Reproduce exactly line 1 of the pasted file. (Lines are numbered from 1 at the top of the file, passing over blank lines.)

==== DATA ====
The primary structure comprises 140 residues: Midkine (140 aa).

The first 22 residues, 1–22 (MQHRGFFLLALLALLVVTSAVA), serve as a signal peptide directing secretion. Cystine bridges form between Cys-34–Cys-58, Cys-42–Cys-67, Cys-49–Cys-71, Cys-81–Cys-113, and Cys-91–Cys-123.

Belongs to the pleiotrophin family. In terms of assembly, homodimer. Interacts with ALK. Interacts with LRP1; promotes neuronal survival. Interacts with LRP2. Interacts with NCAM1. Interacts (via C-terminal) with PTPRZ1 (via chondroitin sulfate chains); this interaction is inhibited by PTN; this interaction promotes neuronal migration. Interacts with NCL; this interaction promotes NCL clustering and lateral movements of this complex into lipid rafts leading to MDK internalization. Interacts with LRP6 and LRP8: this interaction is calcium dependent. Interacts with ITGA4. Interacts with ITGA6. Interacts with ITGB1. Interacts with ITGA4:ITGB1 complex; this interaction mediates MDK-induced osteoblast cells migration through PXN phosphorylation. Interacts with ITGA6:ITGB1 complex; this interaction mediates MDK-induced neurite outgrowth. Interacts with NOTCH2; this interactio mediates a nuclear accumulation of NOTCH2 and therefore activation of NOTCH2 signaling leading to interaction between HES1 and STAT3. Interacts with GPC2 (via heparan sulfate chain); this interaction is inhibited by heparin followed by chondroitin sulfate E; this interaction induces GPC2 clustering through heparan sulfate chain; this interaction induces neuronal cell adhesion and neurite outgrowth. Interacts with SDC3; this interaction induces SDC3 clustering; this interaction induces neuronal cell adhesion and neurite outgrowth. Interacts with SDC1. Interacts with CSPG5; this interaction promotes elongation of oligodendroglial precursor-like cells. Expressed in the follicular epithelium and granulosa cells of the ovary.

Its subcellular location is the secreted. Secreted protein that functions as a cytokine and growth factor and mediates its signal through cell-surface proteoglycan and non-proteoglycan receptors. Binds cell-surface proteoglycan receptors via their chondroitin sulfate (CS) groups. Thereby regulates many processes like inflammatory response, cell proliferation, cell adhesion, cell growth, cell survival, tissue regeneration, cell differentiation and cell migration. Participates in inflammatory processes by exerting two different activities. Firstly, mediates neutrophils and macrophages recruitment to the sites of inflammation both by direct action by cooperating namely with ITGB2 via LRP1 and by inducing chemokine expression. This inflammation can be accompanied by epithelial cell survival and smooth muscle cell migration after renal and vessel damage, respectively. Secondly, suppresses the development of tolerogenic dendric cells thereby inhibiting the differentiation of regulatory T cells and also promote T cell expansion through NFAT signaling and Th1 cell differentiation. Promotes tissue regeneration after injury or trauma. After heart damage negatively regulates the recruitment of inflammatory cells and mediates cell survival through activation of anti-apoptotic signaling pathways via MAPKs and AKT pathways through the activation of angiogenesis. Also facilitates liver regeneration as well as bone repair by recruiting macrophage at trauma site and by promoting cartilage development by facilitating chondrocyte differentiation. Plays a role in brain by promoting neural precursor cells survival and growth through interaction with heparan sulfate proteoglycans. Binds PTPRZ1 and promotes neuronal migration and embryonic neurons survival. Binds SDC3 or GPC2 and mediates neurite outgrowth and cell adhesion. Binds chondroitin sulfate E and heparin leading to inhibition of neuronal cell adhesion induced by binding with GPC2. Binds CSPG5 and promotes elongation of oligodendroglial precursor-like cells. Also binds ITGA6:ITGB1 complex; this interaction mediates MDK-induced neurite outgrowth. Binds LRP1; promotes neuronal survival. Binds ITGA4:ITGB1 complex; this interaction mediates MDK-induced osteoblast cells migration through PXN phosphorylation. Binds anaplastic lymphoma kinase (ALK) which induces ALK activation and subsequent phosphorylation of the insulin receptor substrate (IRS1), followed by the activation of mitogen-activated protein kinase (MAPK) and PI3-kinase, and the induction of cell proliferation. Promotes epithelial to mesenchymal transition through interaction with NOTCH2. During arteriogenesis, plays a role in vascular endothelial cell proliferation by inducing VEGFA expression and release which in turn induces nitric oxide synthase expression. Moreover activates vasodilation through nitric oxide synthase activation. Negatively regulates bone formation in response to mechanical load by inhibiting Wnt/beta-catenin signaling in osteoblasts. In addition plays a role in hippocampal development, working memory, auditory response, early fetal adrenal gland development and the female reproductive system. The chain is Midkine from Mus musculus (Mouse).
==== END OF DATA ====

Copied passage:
The primary structure comprises 140 residues: Midkine (140 aa).